Both fans and foes of Proposition 2 have said they will continue to press their case when state lawmakers meet soon in special session to rewrite the marijuana initiative voters apparently passed Tuesday by a narrow margin.
But lawmakers should be undeterred.
The main forces both for and against Proposition 2 agreed last month to a compromise that was to be presented to the Legislature shortly after Election Day. These forces are not the ones now advocating for something different. They don’t speak for the main participants in the initiative drive and they should not carry the day.
As part of the compromise agreement, both sides agreed to cease advertising, although they continued, when asked, to advocate for voters to either accept or reject the ballot measure.
No one knows how this may have affected the eventual outcome. The lack of a vocal, well-funded opposition may have led some to vote yes when, with a bit more education, they might have voted no.
At press time, the yes vote on Proposition 2 was leading by a 53 percent to 46 percent margin. Although the number of ballots remaining to be counted was higher than the margin separating the yes and no votes, it appeared likely the measure would pass.
But it would be unwise for lawmakers to turn their backs on a sensible and groundbreaking compromise — one that could be a model for other states to follow. Not only that, it would be dangerous.
Proposition 2 contains too many loose ends, making it difficult for law enforcement to differentiate between legal, medicinal uses of the drug and illegal possession. This, in turn, would make it more likely that minors would have access to marijuana. Research is clear on the damaging affects this could have on developing minds.
The compromise, on the other hand, makes certain that the medicinal value of marijuana is delivered to those who are suffering, and in forms that could do them the most good. Even whole flower versions of the plant would be available in one-gram amounts.
The bill specifically would list the illnesses that qualify for this treatment, with room for exceptions decided by a compassionate-use board. A loose dispensary system would be replaced with up to five cannabis pharmacies statewide, augmented by county health departments. Patients would need prescriptions to obtain access.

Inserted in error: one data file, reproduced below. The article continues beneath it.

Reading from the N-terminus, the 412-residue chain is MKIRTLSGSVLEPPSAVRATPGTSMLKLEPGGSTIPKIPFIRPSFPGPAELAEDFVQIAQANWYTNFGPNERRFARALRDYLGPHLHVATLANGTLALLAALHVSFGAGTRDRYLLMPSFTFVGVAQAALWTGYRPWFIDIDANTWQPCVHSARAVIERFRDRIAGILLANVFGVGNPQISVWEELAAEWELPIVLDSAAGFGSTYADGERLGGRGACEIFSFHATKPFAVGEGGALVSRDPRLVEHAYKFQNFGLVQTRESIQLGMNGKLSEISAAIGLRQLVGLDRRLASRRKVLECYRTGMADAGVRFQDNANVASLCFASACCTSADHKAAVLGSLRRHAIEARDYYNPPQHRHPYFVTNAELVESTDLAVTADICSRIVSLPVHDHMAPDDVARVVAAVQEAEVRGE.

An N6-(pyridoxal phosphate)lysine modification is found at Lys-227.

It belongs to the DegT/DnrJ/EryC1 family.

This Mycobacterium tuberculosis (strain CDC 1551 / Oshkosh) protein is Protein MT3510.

Gone would be the proposition’s rules allowing people to grow their own marijuana under certain circumstances and the confusion over what is legal and what isn’t.
Many voters may have been unaware of the details in Proposition 2. Many of them likely were motivated to support it out of a desire for compassion. Ironically, however, the proposition could lead to more suffering as the drug becomes readily available in Utah.
An updated version of this compromise has been published. The changes it makes are minor, however, and do not affect the heart of the deal.
Some people believe the compromise goes too far. They want a more restrictive measure.27 comments on this story
On the contrary, it draws a careful line between compassion and the careful control of distribution.
We understand political realities. Some lawmakers may be concerned about ignoring the supposed “will of the people” by changing a proposition voters approved. But the initiative process allows for only up or down votes on someone else’s proposal. Good lawmaking involves hearings, amendments and alterations by the people’s representatives.
That process already is underway. The compromise on the table is a result of give and take from both sides. We urge lawmakers to turn it into law.